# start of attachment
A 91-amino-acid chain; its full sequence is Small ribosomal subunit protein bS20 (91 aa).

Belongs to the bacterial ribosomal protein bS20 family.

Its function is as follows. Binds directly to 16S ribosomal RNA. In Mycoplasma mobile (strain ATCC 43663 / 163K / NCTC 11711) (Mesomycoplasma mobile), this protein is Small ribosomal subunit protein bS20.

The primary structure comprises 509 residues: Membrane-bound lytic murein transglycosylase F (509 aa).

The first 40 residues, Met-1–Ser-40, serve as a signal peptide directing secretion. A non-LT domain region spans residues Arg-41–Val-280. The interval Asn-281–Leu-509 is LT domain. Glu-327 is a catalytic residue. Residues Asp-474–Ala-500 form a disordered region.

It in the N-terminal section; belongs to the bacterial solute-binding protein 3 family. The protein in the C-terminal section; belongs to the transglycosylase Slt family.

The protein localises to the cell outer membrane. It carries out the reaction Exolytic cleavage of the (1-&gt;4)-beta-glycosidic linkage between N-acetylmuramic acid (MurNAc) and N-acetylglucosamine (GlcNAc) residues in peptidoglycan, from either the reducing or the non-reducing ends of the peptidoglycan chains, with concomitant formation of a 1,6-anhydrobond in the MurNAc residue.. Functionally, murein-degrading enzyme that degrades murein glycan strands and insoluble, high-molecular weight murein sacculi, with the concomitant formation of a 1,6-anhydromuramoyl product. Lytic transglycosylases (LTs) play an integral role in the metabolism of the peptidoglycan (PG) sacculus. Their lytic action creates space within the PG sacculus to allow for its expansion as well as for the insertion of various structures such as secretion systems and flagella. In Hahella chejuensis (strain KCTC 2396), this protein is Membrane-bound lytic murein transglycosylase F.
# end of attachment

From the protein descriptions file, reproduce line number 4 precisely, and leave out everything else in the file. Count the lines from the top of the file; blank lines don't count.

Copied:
The primary structure comprises 509 residues: Membrane-bound lytic murein transglycosylase F (509 aa).